The book has a very unusual omnipresent narrator, necessary for the all seeing nature of the book where at several points we see two different versions of events that swing on seemingly small differences, such us whether a girl (not remotely central to the story) can get into a club on her fake id or whether someone gets the hire car they want or not.
But back to Jack, after something that could have turned out far worse, Jack begins to get more and more obsessed with chance, becoming addicted to tossing his special coin and going by whatever the coin decides, his life takes a number of dangerous swerves (including a brilliantly atmospheric fairground at night scene), resulting the reader in the end to toss the coin themselves to decide the characters final fates on the night of the school prom.
This is an excellent book, guaranteed to make anyone think about those small decisions, choices, flukes that have altered the path of their life. Thinking of my own life, I’ve often thought, even before reading this book, about how my life has swung on one night as an 18 year old, fresh at college, I had decided to be brave and attend a comedy night on my own at the Union bar. At that night I just happened to meet my future husband and the father of my children, what would have happened if I had chickened out and not gone? It was quite nerve wracking the thought of going out on my own and I could have very easily not gone and I think if I had made that decision that night not to go I could have well not gone to any of those comedy nights as it is so easy to keep to the path of the ‘safe’ decision once you have made it and therefore possibly never have met my future husband at all (my husband regularly went to the comedy nights, so some could argue if I hadn’t gone that night I might have gone another night and met him then). So of course that night at the Union bar changed my life, who knows what I’d have done with my life if I hadn’t met him, all the decisions and actions taken as a couple would have been different as a single person.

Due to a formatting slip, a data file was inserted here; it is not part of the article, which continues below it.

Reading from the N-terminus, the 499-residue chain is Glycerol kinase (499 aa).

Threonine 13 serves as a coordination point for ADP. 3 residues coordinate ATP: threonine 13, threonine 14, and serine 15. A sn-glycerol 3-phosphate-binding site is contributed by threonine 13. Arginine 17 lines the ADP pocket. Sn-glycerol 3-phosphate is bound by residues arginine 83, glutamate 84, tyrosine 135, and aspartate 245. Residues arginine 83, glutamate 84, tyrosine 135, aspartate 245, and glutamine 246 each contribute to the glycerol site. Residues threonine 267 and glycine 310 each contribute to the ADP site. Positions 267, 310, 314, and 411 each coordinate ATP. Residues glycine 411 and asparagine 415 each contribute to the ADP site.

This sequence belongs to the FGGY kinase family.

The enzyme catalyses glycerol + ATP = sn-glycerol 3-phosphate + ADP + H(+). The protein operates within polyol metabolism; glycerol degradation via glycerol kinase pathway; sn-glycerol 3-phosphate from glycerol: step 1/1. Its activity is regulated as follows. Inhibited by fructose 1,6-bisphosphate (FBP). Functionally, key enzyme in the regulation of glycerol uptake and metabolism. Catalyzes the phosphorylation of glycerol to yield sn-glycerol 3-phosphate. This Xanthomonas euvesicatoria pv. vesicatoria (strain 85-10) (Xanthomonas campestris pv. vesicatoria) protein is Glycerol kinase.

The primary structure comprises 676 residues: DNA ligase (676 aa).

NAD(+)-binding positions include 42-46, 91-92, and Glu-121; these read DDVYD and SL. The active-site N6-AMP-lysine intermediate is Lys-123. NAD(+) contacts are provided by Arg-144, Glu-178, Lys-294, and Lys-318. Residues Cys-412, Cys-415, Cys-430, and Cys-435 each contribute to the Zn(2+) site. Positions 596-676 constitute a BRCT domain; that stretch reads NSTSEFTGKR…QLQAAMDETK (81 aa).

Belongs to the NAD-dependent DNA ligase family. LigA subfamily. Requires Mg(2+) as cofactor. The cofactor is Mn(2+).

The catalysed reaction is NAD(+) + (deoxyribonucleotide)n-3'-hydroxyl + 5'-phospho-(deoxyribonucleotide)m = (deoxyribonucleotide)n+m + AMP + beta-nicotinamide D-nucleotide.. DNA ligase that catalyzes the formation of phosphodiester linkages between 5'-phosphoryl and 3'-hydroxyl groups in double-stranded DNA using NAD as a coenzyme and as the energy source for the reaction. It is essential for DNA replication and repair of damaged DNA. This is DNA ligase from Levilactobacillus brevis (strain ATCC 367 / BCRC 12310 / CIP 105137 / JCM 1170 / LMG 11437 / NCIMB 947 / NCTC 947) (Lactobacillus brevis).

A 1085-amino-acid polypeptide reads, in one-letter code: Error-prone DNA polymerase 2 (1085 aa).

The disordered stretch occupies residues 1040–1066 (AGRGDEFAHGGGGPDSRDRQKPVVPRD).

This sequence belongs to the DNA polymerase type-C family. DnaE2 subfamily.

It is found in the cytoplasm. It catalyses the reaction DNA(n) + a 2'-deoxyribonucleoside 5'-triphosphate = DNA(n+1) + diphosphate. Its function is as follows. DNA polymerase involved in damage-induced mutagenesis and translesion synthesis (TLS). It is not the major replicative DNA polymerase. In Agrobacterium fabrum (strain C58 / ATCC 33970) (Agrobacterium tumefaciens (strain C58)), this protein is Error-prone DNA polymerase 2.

Of course I may not have even been at that University to go to that Union bar on that night, I didn’t do well in my A-Levels, so I had to go through clearing, I remember clearly sitting down by the telephone with my big book of universities, which was arranged alphabetically and starting at A I went through each university that had the course I wanted and rang them. Now I can’t remember at what point I started getting bored going through the book alphabetically but I did get bored, so on a whim I decided to start working through the book backwards and well the university I went to, it’s old polytechnic name (under which is was still filed in the book) began with W, I can only assume there were no biology courses I was interested in (if there were any at all) in Yarmouth or Yeovil, because the first university I rang after my decision to go backwards began with W, I spoke to the course tutor on the phone and he was such a nice old chap that I decided to go there then and there whilst on the phone, I remember the course tutor laughing and saying “Well I’ll have to send you the paperwork first”.